Tuesday, Sep 21, 2021 20:45 [IST]
Last Update: Tuesday, Sep 21, 2021 15:07 [IST]
The UK has changed its Covid-19 travel rules, placing Indians who require to travel to this country in jeopardy. The UK’s new entry rules that treat would-be visitors from India as “unvaccinated" even if they have received both doses of the Oxford-AstraZeneca vaccine, given here as Covishield, has sparked outrage. Senior Congress leader Shashi Tharoor withdrew from a Cambridge Union debate and his party colleague Jairam Ramesh went to the extent of saying that it smacked of “racism". Both Congress leaders quote-tweeted an analyst who had posted on the UK government confirming the rules for travellers. It mentions that if a traveller has been vaccinated in Africa, South America, or countries like UAE, India, Turkey, Jordan, Thailand and Russia, then the UK considers his or her unvaccinated.
While it has relaxed the rules for those vaccinated with two doses Oxford-AstraZeneca vaccine, the same version of the vaccine being manufactured in India by Pune-based Serum Institute of India has been kept out of the list. Which means, these rules, which go into effect from 4 October, will require those vaccinated here to undergo 10 days of quarantine. It does not matter if we had the same Oxford-AstraZeneca jab, at least in terms of formulation, that millions of Britons had. Nor even the fact that a few batches of its local production by Serum Institute of India were exported for use in Britain.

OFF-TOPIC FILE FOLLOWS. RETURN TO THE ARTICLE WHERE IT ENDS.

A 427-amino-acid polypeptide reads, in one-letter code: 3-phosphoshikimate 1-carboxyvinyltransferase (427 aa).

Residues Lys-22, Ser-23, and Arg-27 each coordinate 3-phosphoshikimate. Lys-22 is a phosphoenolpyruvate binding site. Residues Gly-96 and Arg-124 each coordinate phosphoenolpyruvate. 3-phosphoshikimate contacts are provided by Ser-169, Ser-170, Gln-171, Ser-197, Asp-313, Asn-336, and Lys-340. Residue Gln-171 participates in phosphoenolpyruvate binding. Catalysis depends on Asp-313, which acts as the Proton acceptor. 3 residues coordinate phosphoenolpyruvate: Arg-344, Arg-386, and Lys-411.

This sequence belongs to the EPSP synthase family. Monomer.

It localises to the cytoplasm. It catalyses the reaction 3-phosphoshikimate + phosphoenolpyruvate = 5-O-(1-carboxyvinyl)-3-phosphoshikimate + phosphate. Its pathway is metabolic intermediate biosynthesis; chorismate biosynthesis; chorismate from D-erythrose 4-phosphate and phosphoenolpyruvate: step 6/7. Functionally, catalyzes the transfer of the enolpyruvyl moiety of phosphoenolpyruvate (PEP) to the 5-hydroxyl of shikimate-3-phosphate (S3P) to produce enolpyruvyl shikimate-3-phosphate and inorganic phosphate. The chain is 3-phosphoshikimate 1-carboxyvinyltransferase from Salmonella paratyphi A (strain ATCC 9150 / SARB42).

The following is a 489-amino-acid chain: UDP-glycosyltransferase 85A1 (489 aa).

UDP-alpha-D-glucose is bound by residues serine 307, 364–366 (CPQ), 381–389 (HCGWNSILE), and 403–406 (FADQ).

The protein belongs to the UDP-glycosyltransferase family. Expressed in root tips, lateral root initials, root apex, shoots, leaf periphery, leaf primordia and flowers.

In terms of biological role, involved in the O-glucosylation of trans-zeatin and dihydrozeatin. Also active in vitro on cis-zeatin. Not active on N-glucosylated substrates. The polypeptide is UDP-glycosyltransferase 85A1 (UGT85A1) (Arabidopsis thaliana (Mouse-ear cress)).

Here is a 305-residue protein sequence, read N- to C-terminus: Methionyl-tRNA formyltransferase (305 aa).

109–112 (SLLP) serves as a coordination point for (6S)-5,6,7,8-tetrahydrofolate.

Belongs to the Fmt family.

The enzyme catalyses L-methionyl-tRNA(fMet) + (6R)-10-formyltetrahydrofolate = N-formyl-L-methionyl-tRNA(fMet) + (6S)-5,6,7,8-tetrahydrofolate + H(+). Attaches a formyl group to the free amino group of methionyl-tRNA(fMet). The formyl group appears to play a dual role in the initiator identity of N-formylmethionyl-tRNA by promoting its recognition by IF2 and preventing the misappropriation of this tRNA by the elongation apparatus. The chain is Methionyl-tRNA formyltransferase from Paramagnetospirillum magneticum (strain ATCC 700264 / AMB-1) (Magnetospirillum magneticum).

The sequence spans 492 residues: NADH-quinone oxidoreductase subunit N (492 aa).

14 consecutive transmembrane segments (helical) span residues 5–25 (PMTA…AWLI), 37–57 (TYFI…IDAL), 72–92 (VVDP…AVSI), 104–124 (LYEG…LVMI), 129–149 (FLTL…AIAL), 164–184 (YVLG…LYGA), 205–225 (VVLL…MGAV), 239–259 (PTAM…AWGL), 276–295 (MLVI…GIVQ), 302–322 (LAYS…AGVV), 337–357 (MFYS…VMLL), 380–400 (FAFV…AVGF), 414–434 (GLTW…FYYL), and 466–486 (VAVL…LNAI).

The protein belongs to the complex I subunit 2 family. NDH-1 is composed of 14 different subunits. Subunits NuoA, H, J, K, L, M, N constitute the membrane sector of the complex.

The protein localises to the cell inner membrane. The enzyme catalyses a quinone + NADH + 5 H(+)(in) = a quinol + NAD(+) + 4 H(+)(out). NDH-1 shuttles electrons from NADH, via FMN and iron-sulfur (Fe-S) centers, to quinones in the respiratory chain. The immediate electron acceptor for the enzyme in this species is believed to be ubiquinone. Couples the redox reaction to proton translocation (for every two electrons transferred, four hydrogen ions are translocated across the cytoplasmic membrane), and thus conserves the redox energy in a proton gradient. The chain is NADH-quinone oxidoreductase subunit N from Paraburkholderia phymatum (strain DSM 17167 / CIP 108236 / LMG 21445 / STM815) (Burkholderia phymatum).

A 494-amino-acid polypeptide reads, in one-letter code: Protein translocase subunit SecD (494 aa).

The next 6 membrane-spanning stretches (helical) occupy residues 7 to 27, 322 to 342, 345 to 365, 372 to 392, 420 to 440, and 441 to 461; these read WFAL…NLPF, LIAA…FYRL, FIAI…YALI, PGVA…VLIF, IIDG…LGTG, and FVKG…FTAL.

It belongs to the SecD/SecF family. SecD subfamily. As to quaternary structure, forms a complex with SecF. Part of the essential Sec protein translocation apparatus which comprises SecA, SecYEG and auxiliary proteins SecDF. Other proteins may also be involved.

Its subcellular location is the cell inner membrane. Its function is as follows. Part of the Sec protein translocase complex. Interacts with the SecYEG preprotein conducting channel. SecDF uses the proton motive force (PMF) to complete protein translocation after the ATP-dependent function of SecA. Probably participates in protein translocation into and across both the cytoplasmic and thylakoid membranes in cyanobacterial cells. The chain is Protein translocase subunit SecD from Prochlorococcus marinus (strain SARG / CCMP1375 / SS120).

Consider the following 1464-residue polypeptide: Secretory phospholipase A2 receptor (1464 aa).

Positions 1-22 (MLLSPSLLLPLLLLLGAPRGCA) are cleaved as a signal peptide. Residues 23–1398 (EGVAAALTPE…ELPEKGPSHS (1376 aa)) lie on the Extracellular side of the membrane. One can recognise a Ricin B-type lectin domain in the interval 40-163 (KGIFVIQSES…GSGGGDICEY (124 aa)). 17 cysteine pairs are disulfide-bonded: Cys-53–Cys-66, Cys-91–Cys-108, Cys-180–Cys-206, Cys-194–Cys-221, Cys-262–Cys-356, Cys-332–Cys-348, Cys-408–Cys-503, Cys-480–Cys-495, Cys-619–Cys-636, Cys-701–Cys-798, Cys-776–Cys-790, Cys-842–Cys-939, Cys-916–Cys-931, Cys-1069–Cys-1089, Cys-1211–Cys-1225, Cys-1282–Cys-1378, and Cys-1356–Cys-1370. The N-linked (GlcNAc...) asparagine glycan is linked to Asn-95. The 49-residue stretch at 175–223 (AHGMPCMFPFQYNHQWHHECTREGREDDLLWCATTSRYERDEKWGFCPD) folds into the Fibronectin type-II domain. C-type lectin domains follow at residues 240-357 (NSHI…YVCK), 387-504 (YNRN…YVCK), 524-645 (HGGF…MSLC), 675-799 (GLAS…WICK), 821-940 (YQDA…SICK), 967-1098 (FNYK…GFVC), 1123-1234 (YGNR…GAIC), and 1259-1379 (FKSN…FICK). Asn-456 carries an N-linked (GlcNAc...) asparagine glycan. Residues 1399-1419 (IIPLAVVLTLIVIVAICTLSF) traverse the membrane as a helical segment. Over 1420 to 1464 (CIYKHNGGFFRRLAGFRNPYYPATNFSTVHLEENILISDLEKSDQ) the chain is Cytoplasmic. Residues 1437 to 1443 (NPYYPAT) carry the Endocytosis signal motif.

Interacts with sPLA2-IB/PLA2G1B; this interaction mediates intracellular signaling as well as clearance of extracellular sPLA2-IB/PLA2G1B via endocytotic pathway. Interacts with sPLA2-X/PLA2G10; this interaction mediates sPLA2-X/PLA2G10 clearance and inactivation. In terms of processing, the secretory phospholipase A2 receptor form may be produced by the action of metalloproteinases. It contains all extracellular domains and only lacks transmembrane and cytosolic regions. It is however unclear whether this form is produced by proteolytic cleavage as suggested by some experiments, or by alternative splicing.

The UK currently has a system that designates countries in ‘red’, ‘amber’ and ‘green’ list. If a person has been in a ‘red list’ country in the 10 days before arrival in the UK, he or she has to quarantine for 10 days in a quarantine hotel; and take a Covid-19 test on or before day 2 or after day 8 of quarantining. Even fully vaccinated people have to follow these rules: The penalty is up to £10,000 for violation of quarantine rules, and £5,000 for arriving without a prior negative test. The prior test is necessary for fully vaccinated travellers, too — but they are exempt from quarantine if they have taken the full course of an ‘authorised’ vaccine. ‘Authorised’ includes two doses of the Pfizer, Moderna, or AstraZeneca vaccine (traveller must have the final dose at least 14 days before arrival in England), or one dose of the Johnson & Johnson vaccine.
Any vaccine that has World Health Organization (WHO) approval must be held on par for border-crossing purposes and, unless a scientific argument is made for violating this basic principle, London stands exposed to the charge of discrimination. While ‘vaccine passports’ are needed for global Covid containment, no doubt, the arbitrary rejection by any country of WHO-approved vaccines administered elsewhere is scandalous.